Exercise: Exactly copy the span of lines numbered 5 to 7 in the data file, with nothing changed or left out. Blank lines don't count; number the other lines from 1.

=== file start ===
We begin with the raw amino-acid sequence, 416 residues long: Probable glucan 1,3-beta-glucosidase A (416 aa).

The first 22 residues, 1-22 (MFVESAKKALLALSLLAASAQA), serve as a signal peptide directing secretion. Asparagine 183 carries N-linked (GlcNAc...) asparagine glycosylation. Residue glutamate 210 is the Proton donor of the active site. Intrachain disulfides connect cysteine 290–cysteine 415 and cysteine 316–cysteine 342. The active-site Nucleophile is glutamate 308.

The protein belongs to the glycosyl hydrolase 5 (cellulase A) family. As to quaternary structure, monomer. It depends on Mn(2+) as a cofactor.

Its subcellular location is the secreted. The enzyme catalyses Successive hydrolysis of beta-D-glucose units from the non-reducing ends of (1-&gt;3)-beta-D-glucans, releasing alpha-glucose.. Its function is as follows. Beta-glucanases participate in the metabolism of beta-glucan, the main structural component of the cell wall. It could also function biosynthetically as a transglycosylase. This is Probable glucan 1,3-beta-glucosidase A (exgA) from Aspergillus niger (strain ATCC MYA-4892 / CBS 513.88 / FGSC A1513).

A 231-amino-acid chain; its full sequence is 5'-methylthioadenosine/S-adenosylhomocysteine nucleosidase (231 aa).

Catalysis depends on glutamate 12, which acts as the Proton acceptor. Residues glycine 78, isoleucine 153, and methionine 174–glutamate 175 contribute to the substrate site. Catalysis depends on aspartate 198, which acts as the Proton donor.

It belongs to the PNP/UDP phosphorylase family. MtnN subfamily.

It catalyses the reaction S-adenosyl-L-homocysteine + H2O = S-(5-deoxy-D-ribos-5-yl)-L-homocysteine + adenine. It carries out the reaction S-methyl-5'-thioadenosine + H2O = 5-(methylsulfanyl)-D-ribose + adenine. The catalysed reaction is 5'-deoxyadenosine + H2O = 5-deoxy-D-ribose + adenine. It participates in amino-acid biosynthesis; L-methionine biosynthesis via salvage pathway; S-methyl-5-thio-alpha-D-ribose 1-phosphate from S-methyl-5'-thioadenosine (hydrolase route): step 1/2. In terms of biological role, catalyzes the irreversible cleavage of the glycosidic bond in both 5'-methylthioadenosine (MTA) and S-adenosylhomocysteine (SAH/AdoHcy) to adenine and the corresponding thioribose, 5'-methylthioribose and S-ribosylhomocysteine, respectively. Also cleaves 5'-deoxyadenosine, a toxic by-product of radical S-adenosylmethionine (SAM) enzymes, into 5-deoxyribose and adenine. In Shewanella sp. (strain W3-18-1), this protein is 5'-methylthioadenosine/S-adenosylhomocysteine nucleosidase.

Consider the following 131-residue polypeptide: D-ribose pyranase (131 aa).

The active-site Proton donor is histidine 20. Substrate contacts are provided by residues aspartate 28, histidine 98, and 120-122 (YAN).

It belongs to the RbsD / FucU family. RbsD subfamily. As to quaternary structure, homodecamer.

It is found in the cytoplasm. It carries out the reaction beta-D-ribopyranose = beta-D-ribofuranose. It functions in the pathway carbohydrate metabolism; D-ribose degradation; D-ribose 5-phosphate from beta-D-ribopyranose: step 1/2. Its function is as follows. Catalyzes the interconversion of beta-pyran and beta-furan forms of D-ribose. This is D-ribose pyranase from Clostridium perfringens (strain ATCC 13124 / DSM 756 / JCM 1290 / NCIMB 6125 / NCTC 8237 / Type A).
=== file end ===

A 231-amino-acid chain; its full sequence is 5'-methylthioadenosine/S-adenosylhomocysteine nucleosidase (231 aa).

Catalysis depends on glutamate 12, which acts as the Proton acceptor. Residues glycine 78, isoleucine 153, and methionine 174–glutamate 175 contribute to the substrate site. Catalysis depends on aspartate 198, which acts as the Proton donor.

It belongs to the PNP/UDP phosphorylase family. MtnN subfamily.